In this project funded by the Macromolecular, Supramolecular and Nanochemistry Program of the Chemistry Division, Mingdi Yan of the University of Massachusetts at Lowell will develop a general method to derivatize graphene and potentially achieve spatial selectivity. The potential of graphene to revolutionize electronics, photonics, and nanocomposite materials has been hampered by the availability and processability of graphene materials. The approach is to photolyze/thermalyze perfluorophenyl azide and its derivatives in the presence of graphene. The transient singlet perfluorphenyl nitrene will undergo a [2+1] cycloaddition with graphene pi-bonds to form aziridine groups on the graphene surface, and there is the potential for selectivity towards pi-bonds at the edge of the graphene sheet. The location of the functional groups will be determined by further derivatization with nanoparticles or C60 and imaging using AFM and TEM. The broader impacts include training female undergraduates and high school girls by engaging them in research, introducing them to strong role models, and dispelling myths surrounding careers for women in STEM. A new science course will be established at a local high school, targeting female students who may not otherwise take STEM courses in high school.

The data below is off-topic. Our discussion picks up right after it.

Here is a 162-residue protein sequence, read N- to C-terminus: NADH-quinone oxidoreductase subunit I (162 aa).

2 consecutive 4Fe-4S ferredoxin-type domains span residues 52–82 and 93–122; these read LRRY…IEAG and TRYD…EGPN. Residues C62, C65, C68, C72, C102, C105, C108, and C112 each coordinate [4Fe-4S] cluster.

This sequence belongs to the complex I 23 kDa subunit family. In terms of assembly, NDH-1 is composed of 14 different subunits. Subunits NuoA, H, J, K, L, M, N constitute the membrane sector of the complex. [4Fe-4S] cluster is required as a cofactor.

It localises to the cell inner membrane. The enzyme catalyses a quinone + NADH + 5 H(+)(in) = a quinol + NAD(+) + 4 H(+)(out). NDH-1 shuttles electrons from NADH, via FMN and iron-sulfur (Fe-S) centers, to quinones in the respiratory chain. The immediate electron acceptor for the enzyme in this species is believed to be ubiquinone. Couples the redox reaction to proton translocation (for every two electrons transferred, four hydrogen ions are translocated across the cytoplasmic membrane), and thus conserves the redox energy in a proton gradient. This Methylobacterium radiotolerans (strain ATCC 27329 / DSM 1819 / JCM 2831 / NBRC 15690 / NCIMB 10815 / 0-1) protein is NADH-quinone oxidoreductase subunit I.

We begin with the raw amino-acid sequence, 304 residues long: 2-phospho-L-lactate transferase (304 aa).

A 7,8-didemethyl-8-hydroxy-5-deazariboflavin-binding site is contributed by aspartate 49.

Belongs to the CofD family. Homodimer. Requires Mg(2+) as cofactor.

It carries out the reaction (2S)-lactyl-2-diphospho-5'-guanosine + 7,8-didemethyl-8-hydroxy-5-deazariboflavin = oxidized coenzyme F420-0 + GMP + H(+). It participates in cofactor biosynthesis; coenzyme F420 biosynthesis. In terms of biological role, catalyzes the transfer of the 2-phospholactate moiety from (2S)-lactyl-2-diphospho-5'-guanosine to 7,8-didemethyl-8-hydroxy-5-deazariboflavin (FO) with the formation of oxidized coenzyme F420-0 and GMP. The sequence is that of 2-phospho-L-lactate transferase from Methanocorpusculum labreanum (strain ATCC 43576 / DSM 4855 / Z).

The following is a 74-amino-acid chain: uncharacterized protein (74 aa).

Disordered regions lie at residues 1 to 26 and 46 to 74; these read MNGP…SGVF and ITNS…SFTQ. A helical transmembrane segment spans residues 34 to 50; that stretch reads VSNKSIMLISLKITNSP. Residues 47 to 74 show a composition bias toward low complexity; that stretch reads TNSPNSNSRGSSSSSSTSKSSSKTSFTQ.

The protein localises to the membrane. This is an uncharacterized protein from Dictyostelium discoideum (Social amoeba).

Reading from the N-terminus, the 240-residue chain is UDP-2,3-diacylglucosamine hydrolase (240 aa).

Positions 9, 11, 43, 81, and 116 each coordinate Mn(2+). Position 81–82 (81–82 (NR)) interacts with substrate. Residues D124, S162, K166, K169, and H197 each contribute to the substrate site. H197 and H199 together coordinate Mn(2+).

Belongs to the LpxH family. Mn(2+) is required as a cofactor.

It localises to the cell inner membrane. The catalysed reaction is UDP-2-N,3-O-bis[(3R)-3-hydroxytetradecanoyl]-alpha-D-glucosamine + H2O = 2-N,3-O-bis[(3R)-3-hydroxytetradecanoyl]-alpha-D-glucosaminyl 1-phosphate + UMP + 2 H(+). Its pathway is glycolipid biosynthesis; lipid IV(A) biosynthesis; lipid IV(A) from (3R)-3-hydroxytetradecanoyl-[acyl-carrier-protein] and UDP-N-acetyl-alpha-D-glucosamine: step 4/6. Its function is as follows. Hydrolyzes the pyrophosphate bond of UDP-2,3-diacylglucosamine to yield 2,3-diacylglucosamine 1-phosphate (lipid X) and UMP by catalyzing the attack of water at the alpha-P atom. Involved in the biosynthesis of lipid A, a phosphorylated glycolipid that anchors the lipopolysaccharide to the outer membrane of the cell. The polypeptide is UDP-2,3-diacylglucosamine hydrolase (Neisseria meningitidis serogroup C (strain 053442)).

This work would advance fundamental knowledge about attaching chemical species to graphene, a sheet-like material composed of a single layer of carbon atoms. The methods developed would allow the preparation of unique electronic materials that could have significant impacts on the fields of electronics and composite materials.